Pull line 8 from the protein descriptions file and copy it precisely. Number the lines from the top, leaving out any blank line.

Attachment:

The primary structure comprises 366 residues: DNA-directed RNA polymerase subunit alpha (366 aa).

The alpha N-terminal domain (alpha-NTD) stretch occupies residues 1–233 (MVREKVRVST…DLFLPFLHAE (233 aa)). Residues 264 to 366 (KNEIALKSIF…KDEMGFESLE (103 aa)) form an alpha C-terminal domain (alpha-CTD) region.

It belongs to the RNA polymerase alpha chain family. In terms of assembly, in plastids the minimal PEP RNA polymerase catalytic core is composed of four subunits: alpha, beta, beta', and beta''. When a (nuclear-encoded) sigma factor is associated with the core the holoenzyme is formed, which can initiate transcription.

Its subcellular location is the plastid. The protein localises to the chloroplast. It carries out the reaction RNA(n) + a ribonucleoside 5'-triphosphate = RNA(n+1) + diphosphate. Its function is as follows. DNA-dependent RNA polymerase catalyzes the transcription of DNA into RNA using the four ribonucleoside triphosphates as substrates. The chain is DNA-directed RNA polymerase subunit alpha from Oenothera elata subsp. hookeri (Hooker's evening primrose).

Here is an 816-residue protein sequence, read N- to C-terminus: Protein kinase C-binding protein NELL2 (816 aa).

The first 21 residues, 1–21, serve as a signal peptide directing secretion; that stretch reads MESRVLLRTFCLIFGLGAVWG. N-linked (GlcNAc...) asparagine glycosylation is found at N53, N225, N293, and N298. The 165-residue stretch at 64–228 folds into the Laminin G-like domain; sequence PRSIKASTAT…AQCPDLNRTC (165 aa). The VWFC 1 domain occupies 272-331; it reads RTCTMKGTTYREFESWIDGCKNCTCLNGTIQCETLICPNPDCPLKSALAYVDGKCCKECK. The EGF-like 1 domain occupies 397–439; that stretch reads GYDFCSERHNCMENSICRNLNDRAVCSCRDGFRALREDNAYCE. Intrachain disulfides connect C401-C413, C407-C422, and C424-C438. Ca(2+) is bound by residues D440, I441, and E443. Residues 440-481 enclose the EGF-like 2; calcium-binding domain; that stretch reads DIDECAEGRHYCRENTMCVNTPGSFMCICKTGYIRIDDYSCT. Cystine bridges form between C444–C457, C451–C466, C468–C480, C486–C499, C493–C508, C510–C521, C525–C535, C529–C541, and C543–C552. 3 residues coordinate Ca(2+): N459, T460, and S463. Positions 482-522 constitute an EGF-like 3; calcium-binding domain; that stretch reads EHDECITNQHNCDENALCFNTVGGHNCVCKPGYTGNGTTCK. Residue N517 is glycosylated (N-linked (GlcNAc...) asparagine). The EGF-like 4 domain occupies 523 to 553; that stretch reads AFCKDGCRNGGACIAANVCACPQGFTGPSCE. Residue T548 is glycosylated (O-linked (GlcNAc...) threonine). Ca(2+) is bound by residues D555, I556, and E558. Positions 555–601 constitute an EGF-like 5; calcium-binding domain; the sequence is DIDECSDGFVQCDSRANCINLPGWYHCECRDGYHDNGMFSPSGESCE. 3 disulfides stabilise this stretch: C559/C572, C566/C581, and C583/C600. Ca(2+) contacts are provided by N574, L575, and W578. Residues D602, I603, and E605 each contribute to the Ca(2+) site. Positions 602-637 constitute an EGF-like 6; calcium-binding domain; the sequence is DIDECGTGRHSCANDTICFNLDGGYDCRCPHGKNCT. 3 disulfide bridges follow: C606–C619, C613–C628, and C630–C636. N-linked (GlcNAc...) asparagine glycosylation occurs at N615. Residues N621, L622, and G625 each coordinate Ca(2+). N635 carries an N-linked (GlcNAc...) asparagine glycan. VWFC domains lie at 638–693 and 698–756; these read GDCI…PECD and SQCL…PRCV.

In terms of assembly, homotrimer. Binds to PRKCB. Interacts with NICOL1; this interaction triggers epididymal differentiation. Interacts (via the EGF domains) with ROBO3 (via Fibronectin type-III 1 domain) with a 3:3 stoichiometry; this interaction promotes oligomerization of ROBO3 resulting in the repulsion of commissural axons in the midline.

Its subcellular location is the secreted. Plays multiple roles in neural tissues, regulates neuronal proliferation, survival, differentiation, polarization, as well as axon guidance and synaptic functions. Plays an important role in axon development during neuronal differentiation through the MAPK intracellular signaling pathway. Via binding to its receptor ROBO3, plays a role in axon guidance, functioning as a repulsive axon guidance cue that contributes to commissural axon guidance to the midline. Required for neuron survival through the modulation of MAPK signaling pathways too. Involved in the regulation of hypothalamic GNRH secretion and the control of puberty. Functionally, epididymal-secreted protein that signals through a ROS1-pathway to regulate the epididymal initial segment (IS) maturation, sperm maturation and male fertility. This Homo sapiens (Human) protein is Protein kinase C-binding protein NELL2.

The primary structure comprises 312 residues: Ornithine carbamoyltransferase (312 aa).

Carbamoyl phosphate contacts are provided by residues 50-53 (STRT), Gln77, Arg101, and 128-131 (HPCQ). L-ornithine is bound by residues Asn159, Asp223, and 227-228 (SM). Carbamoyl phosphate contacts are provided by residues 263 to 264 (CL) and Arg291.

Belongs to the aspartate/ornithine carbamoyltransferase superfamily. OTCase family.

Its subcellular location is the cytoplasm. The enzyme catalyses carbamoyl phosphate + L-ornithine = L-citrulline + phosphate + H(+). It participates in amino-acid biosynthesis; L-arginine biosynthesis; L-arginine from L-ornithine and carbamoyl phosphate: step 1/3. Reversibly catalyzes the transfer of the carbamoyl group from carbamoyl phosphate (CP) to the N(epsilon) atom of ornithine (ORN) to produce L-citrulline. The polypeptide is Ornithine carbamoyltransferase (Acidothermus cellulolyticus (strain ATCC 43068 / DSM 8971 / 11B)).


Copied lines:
Its subcellular location is the secreted. Plays multiple roles in neural tissues, regulates neuronal proliferation, survival, differentiation, polarization, as well as axon guidance and synaptic functions. Plays an important role in axon development during neuronal differentiation through the MAPK intracellular signaling pathway. Via binding to its receptor ROBO3, plays a role in axon guidance, functioning as a repulsive axon guidance cue that contributes to commissural axon guidance to the midline. Required for neuron survival through the modulation of MAPK signaling pathways too. Involved in the regulation of hypothalamic GNRH secretion and the control of puberty. Functionally, epididymal-secreted protein that signals through a ROS1-pathway to regulate the epididymal initial segment (IS) maturation, sperm maturation and male fertility. This Homo sapiens (Human) protein is Protein kinase C-binding protein NELL2.